I found a place where I could get a sandwich and sit outdoors in a shady spot. I also refilled my water bottles at this place because the water I had used from the B&B tap tasted too heavily chlorinated for me, and I knew I couldn't drink it all day.

After lunch, I pushed my bike along the sidewalks and crossed a busy state highway so I could get down to the water's edge and just people watch. Many others were doing the same. Young folks, old folks, dogs, parents and little people were all enjoying either walking along the river or - the braver (?) ones - going out into the current and sitting on or near the rocks where the river gives one natural massages. On the opposite bank, I could see that several hikers or picnickers had come down to the water's edge and were enjoying some of the last fine days of summer.

After enough people watching, I had worked up an appetite for ice cream and wandered over to one of about a half-dozen places in Ohiopyle that sell hand-dipped ice cream and got a dish of moose tracks ice cream. I sat at a picnic table in the shade and enjoyed it.

It was a little bit before 2 pm when I decided it was time to move on toward Connellsville. I had gotten nice and warm just sitting around in Ohiopyle, even while most of my time was in the shade. I stopped at the visitors' center one more time to use the restroom and decided that there were too many people in line (in a closed room with little air movement) and got on the bike and rode out of town. I figured there would be an outhouse before I got to Connellsville (there wasn't).

Once I was back in the forest, the temperatures were much more pleasant, and I cooled down quickly. The stretch of trail from Ohiopyle to Confluence is probably the roughest part of the GAP that I have ridden, and it's not all that bad - it just needs resurfacing on this part. There are several places with some dried mud holes or exposed rough rock. But I was going down a slight descent, and it was a much easier ride than the one I had made in the opposite direction. In about an hour's time, I was in Connellsville and checking in at the Comfort Inn.

I really wanted a cold beverage, so after checking in and rolling Earl up to my room, I went to the vending machine to get a Coke. But it wasn't stocked with anything that even resembled a Coke, and the other choices weren't to my liking. The more I thought about it, I really wanted a summer shandy. So I put my bike helmet back on and rode down to Sheetz and picked up a six-pack. One of those quenched my thirst, and I took my shower and started my laundry. When the laundry's finished, I'm heading over to the Valley Dairy diner for dinner (it's either that or go across a bridge - and uphill - on the state highway to a pizza spot, and that doesn't sound appealing to me.)

When I bought the beer at Sheetz, I was carded (probably a state law for any package liquor sales - I don't care, I enjoyed it.)

Today's lessons:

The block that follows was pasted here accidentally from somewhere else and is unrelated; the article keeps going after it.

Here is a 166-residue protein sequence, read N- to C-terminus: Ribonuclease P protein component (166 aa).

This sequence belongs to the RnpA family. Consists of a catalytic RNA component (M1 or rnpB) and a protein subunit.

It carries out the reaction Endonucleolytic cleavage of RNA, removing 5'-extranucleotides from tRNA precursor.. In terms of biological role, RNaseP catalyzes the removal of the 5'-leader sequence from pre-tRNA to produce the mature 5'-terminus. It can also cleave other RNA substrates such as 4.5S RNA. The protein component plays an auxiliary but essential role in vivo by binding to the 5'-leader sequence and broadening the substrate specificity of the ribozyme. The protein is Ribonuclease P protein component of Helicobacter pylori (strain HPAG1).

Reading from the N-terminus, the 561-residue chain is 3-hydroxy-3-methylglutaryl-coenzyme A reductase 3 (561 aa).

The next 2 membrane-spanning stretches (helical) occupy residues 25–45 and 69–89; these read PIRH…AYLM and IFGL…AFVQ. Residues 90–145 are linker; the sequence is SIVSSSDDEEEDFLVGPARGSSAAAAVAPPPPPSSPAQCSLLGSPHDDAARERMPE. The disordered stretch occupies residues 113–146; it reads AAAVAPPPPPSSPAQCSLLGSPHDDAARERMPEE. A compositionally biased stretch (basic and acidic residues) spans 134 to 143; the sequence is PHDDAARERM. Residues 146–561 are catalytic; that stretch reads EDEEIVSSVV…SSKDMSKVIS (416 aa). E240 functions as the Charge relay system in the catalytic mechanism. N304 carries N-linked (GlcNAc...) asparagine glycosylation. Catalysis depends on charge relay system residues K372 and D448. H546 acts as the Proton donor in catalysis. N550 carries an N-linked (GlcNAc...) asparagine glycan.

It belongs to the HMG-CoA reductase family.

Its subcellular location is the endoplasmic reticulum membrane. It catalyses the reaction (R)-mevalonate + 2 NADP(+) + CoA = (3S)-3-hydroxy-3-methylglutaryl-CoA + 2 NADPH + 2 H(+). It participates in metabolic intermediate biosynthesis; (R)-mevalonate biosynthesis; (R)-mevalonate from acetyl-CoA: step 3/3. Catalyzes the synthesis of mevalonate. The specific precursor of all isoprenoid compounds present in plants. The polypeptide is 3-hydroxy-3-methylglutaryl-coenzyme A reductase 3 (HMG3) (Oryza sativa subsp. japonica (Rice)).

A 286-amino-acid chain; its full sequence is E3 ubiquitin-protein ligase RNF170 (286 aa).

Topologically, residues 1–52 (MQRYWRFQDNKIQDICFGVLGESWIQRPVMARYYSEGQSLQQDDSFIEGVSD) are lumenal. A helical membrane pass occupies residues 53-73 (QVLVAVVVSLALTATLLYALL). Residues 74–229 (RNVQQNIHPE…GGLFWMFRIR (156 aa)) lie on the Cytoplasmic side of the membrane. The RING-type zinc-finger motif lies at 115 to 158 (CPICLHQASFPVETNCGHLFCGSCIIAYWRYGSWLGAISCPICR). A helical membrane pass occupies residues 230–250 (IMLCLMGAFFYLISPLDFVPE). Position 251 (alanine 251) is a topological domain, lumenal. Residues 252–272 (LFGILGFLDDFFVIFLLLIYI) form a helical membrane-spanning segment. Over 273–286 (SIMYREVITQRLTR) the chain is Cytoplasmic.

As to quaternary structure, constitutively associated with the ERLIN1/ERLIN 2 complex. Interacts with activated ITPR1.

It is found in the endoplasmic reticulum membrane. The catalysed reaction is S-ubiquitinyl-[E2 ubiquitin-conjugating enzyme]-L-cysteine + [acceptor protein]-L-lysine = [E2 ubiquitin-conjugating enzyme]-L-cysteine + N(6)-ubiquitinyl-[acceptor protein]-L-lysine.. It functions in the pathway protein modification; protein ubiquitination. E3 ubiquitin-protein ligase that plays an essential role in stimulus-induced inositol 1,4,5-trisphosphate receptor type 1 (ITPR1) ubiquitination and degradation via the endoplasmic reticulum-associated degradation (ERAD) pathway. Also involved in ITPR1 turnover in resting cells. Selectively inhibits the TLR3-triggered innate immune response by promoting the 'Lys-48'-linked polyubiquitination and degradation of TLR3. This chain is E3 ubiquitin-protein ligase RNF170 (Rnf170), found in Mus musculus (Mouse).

Vacations make you younger.
Tree roots creating jolting bumps in the trail are strategically placed in stretches where you're looking for an outhouse/restroom.

Stack of kayaks

Stack of kayaks belonging to an outfitter near Confluence

Trail signage

Trail signage along the route

Rhododendrons on the rock walls along the trail

Rhododendrons on the rock walls along the trail

Sign about otters

Sign about otters

Fly fisherman in the Youghiogheny River

Fly fisherman in the Youghiogheny River

Steps from the trail down to the river

Steps from the trail down to the river

Sign about early European settlers

Sign about early European settlers

Molly along the trail - stone wall in the woods

Molly along the trail where an old stone wall is in the woods

Old stone wall

A self-respecting Irishman would be disgusted by this stone wall. Then again - keep in mind that this is a mere remnant of the past (and that there are snakes and poison ivy on the Allgheny Trail).

Sign for Ohiopyle

Sign for Ohiopyle

Commercial signs in Ohiopyle

Ohiopyle caters to tourists - signs for ice cream are nearly everywhere, and you can also play a round of miniature golf.

Bicycle group in Ohiopyle

I offered to take their group photo and ended up in the picture with this friendly bunch.

People enjoying the river at Ohiopyle

Families enjoy the river at Ohiopyle, but as the sign says, the river has hidden dangers and parents are advised to closely watch small children. Persons not familiar with the river and/or new to rafting or kayaking can sign up for a guided outing and also receive a safety course before venturing out on the river.

Molly enjoying ice cream

Energy snack in the form of moose tracks ice cream

Six pack of Leinenkugel beer in a pannier

Booty from Sheetz - a 6-pack of cold Leinenkugel Summer Shandy being transported back to my hotel room

Molly, looking forward to refreshment

Molly, looking forward to refreshment

Pot roast

Pot roast from the Valley Dairy diner (this place also has a full breakfast menu)

Next - Tuesday, September 8